Clearing government payment arrears and developing local debt markets.Provisional estimates suggest public debt could be as high as 40 percent of GDP once government arrears to the private sector are recognized. The Debt Management Office has adopted a prudent and phased approach to securitize part of these obligations. Claims are being carefully vetted and audited and can be netted against debt owed to the government. Parliament has approved the issue of new debt instruments to securitize a small part of these arrears in a phased manner to help develop local debt markets. However, parliament also approved the use of revaluation gains at the CBI to clear the government’s debts held by the financial system, which will reduce the CBI’s capital buffer and, consequently, its capacity to absorb future losses. Going forward, the cost of securitization of the remaining stock of arrears is best borne by the government given its fiscal origin. Securitization with new debt issuance would deepen local debt markets and could provide the CBI with an instrument to manage liquidity. It will be important to ensure the interest costs associated with new debt are adequately budgeted for.
Fundamental overhaul of the banking system is needed to help unleash higher growth in the private sector. Capital is low and the stock of non-performing loans remains high despite the securitization of government arrears and steps taken by the supervisor to require higher provisions. Policies of interest rate controls and directed credit constrain banks’ profitability and capacity to build capital. The financial sector reform strategy must ensure that the problems in the banking sector are fully addressed to lift financing constraints to growth. Staff suggest banks undertake forward looking tests of their commercial viability as part of an asset quality review. Where such tests identify shortfalls in capital or risk management practices, banks should be required to present and implement time-bound plans to remedy these shortfalls. Any bank that is not viable after such a process should be resolved. To enhance the commercial orientation of the state-owned banks, the burden of government-mandated credit policies should be moved to the budget and their recapitalization needs met via new long-term government bonds. A new corporate bankruptcy law would aid the reform. A comprehensive reform of this nature would enable the transition to Basel II and III reporting standards, boosting financial transparency. The upcoming IMF bank resolution workshop provides an opportunity to discuss options to address NPLs. The IMF is ready to provide further assistance to define and implement a financial sector reform plan.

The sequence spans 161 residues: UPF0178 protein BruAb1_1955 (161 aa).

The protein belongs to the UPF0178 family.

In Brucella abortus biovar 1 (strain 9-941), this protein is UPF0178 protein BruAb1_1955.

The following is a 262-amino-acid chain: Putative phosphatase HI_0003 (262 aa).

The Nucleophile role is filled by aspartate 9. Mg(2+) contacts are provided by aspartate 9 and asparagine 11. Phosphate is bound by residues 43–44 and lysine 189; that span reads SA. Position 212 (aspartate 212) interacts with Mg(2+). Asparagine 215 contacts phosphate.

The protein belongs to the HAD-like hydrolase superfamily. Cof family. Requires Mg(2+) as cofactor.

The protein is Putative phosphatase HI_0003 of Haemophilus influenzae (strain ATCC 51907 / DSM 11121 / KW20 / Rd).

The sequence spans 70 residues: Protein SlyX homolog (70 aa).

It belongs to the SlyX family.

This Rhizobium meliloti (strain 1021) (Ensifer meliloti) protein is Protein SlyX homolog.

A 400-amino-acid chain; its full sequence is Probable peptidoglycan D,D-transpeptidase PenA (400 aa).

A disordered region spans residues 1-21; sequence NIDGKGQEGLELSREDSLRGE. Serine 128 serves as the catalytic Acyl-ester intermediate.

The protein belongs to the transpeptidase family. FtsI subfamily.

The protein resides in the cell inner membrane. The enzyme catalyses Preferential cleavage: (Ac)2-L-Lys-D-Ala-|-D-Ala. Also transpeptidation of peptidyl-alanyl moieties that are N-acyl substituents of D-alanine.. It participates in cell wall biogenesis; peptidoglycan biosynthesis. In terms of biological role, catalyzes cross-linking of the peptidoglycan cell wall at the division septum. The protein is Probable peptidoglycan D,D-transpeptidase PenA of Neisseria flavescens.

The proposed banking bill strengthens supervisory powers. The CBI has taken important steps over the past year to restructure and bring unlicensed financial institutions (UFIs) under its supervision, helping address an important source of financial instability. The proposed Banking Bill further enhances the CBI’s powers to license and oversee UFIs, and it substantially enhances the supervisory tool-kit by providing for consolidated supervision and an array of early intervention measures. The draft law needs to clarify the CBI’s powers to revoke a banking license and what options are available for resolutions.
Implementation of the FATF plan will bolster Iran’s AML/CFT framework and facilitate re-integration of domestic banks into the global financial system. The IMF is willing to cooperate to provide information. The CBI has also requested banks prepare their financial statements using IFRS which will support transparency in the financial system.
Increased transparency and timeliness in the publication of data on key economic variables will facilitate international investor interest in Iran and aid the development of debt markets.